Qualcomm again hints at Apple’s future iPhone plans

Qualcomm CEO and President Cristiano Amon hints that Apple will put its own 5G modems inside iPhones as soon as 2024.

Apple, Qualcomm, 5G, iPhone

Apple’s work on a 5G modem chipset may be coming along a little better than we expected, according to hints dropped this week by Qualcomm CEO and President  Cristiano Amon at Mobile World Congress.

Apple will ‘do their own’

Speaking with Wall Street Journal reporter Joanna Stern, Amon explained that Qualcomm expects Apple will “do their own modem” in 2024, adding, “but if they need ours, they know where to find us.”

This isn’t the first time a Qualcomm leader has talked about Apple’s plans. In 2020, the company suggested the iPhone 12 would ship later than expected because of supply chain challenges.

The company’s latest remarks imply that the 2023 iPhone 15 line-up may be the last to carry Qualcomm 5G chips — though Apple is unlikely to fully switch to its own 5G radios until it is reasonably certain they are good enough.

With that in mind, it makes sense to anticipate Apple might put its 5G chips into other product families first, potentially beginning with 2024 iPad refresh.  The company is also thought to be building its own Wi-Fi and Bluetooth chips, which would leave current supplier Broadcom in the cold.

Strategy in design

There has been some to and fro when it comes to Apple’s attempt to bring modem development in house; Qualcomm was at one point expected to supply its modems to just 20% of iPhones manufactured in 2023, but that changed. It is now expected to provide all of them. Apple was at that time reported as being unable to produce a modem on its own account, but Amon’s statements suggest that failure was over-exaggerated.

Apple is on a mission to take control of almost every critical silicon component used in its devices. The company’s silicon design and engineering teams already design many of the most strategic systems used in Apple devices, including the A- and M-series processors. In most cases, these attempts are leading the company toward SOC evolution, in part because when every component is made by the same manufacturer and sits inside the same chip architecture, Apple can achieve speed, performance, and power management advantages other makers cannot easily match.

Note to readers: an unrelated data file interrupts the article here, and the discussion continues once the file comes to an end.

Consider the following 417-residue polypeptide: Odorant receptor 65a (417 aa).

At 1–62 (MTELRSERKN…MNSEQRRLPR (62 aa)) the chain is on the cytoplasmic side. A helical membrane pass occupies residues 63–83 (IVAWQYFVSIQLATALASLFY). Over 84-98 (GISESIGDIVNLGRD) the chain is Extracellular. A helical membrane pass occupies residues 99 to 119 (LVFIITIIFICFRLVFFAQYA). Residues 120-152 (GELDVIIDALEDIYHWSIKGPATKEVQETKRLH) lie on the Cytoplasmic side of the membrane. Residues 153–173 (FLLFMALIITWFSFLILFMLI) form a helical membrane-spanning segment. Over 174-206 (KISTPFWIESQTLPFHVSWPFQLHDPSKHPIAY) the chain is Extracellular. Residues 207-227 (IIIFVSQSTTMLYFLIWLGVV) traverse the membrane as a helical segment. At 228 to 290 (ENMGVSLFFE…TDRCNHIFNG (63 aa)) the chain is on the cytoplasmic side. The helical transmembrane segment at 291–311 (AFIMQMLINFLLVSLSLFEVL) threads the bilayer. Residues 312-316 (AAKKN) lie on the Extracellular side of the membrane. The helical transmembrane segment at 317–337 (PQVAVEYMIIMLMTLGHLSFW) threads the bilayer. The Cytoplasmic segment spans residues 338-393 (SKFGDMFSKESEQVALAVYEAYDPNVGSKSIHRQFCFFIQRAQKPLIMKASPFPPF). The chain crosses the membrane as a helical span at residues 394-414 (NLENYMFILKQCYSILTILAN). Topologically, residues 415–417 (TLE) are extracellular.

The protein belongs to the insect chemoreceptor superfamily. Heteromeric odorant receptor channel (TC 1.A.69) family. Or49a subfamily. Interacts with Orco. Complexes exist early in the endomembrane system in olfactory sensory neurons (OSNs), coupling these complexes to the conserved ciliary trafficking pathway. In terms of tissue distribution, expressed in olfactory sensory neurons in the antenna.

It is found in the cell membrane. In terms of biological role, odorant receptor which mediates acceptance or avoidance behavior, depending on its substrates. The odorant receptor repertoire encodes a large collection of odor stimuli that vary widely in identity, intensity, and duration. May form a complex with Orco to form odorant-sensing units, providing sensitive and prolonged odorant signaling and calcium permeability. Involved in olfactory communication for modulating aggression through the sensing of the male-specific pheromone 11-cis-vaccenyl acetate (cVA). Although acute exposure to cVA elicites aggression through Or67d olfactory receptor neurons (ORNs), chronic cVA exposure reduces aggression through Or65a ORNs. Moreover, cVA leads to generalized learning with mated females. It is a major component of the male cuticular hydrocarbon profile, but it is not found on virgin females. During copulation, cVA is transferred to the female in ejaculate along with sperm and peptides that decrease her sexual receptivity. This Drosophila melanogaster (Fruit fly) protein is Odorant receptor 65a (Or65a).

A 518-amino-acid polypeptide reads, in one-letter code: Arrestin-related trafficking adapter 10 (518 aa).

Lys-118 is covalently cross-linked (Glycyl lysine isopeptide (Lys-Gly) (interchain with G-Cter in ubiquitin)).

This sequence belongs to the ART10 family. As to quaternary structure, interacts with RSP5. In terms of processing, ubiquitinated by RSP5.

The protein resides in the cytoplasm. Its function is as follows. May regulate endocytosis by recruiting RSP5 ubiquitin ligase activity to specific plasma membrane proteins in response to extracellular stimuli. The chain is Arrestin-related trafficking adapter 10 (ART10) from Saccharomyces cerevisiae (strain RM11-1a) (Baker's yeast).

Will Apple’s iPhone chips be made in America?

Apple has been engaged in this effort to develop its own unique 5G chipset since before its 2019 acquisition of the majority of Intel’s modem business. It knows that success might also provide it with opportunities for further innovation, particularly around highly secure device networking, bandwidth management or even an Apple equivalent of SD-WAN. On the latter, to what extend will ownership of the device, components and software design empower Apple to take some communications out of the internet and into closed private peer-shared device networks?

But perhaps more prosaically, another big opportunity for Apple in taking ownership of the silicon is that it lets the company shift production of these components to reduce its dependence on China and create a more robust and resilient supply chain. It has previously been reported that Apple supplier TSMC will be tasked with manufacturing these modems. Given that company is attempting to set up a chip production line in the US with help from the iPhone maker and the Biden Administration’s far-seeing CHIPS Act, it’s not unreasonable to imagine at least some chip manufacturing will take place on this continent.

The whole widget

When combined with Apple’s expected shift to 3nm A-class iPhone chips, the power management and energy efficiency of these devices seems increasingly likely to impress.

Not only will you generate more computational cycles per watt, but you can predict low networking power demand — all on processors perhaps manufactured in the US.

That’s even before you stop to consider the significance as the Mac manufacturer seeks to build its own unique proposition toward the evolution of the next standards technology, 6G, at which point Apple’s full strategic vision will become far more apparent than we can discern today.

One thing is certain: Apple will not have spent tens of billions on the project to develop its own 5G chipsets on a whim. It most certainly seeks to embrace next-generation networking technologies in a unique way as it continues its quest to create hardware few others in the industry can hope to match.

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Copyright © 2023 IDG Communications, Inc.

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